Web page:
UBC Theses and Dissertations
Analysis of the effects of land use and soils on the water quality of the Salmon River Watershed, Langley Beale, Roxanna Louise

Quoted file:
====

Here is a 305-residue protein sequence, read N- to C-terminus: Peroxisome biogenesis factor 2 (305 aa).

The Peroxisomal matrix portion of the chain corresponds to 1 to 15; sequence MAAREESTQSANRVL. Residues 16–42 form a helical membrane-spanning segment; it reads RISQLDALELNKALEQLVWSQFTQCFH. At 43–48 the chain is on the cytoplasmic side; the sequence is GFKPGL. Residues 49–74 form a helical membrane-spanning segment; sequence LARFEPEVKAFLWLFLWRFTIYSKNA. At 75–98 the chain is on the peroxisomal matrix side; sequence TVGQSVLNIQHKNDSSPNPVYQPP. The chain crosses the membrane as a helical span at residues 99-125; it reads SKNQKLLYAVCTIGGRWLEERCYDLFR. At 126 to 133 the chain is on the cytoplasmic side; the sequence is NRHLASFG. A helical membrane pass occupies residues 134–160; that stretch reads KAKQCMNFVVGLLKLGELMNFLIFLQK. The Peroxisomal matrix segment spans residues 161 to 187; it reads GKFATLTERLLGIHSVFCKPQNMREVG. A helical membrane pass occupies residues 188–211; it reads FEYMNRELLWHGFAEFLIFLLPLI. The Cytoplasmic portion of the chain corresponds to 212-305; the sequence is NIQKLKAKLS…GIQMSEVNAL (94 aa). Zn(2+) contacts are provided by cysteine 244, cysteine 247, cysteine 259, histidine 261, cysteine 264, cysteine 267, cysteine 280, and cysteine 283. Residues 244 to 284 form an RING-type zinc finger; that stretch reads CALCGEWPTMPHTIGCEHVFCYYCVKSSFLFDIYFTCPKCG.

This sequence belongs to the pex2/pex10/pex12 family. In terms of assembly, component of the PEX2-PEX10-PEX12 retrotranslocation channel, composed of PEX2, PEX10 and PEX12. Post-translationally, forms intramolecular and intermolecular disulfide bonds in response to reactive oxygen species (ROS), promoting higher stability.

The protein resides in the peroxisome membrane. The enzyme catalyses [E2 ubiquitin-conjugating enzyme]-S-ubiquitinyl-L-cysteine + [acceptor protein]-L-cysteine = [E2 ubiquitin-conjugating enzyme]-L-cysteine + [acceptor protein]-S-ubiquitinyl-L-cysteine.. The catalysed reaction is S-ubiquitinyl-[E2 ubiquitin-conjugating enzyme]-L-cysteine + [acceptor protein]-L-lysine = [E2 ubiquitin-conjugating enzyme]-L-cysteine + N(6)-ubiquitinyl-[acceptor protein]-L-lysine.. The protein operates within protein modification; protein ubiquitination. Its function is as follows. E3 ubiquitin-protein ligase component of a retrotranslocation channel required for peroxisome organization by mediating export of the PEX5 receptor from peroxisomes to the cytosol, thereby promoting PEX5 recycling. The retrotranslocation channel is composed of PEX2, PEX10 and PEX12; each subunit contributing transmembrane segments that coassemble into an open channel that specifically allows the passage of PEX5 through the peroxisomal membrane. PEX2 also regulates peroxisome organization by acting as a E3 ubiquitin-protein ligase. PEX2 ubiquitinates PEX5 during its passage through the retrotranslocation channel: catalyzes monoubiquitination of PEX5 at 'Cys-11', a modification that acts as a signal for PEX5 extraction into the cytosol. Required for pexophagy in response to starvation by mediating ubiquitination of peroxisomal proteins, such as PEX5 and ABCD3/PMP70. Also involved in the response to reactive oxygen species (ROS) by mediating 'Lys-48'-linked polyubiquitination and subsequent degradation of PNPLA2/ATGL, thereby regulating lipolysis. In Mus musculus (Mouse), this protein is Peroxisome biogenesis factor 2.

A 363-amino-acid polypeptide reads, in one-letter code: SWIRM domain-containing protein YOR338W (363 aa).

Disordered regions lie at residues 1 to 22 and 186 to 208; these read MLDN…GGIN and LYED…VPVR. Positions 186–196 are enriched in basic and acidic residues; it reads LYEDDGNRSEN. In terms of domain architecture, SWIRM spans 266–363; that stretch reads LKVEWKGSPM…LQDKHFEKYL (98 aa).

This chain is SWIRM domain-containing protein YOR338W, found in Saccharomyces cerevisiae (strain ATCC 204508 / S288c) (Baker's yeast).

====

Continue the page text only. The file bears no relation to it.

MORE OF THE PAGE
The primary objective of this study was to evaluate quantitatively the effects of a mixture of agricultural and non-agricultural land use practices on the chemical characteristics of the Salmon River, near Fort Langley, B.C. Present land use and geomorphic unit maps were used to determine appropriate stream sampling sites which would give an indication of the combined and separate effects of land use and geologic materials on water quality. Chemical characteristics of the Salmon River and its tributaries were monitored over a 10 month period from May 1974 until April 1975. Eighteen chemical variables were analyzed in the laboratory using Standard Methods and 5 were monitored in the field. The in situ parameters included pH, temperature, oxidation-reduction potential, specific conductance and dissolved oxygen levels. Also monitored were 7 trace metals, Cr, Cu, Fe, Mn, Ni, Pb and Zn. Atmospheric precipitation collectors were installed at the end of June 1974 and precipitation samples collected monthly from July 1974 until April 1975. Eighteen separate chemical variables were monitored at these sites using standard methods. Stream bed sediment grab samples were taken in May and again in July 1974. These_ samples were analyzed for total elemental composition as well as total nitrogen, total carbon, total sulfur, total cation exchange capacity, exchangeable cations (Ca, Mg, Na, K) and pH. The major geologic materials in the watershed were sampled in 6 sites located in undisturbed and cultivated areas on marine, glacial outwash, and alluvial materials. The monitoring of some selected chemical characteristics of the Salmon River revealed in general the mean values of pH, specific conductivity, temperature, total alkalinity, total HC03 alkalinity, total hardness (CaCO₃ equivalent), total dissolved solids, total Kjeldahl N, organic C, NO₃ -N, CI, Na, and K were consistently higher at low streamflows than at high (>750cfs) streamflows. Oxidation reduction potential and dissolved oxygen mean values were consistently higher at high flows than at low flows. The other variables measured remained relatively constant on average across all levels of streamflow. There was, however, considerable variation at specific point samples. Data derived from collection of atmospheric precipitation indicated a significant input of many chemical factors to the watershed. Bed sediment and soils chemical characteristics give a general indication of the amounts and distribution of the various chemicals potentially available for contribution to stream waters. Analysis of the results obtained in comparison with water quality standard acceptable levels revealed water quality problems with pH, temperature, phosphorus, iron, copper, and manganese. Significant statistical correlation exists between water quality variables and glaciomarine, marine and beach overlying marine or glaciomarine materials; glacial outwash materials; agricultural field crops; low density residential areas; and schools. In order to identify specific point and non-point sources more detailed information is needed on groundwater characteristics and the streamflow characteristics of tributary streams. Some general management alternatives are recommended bearing in mind that each site must be evaluated on its own merits and specific suggestions made on-site.
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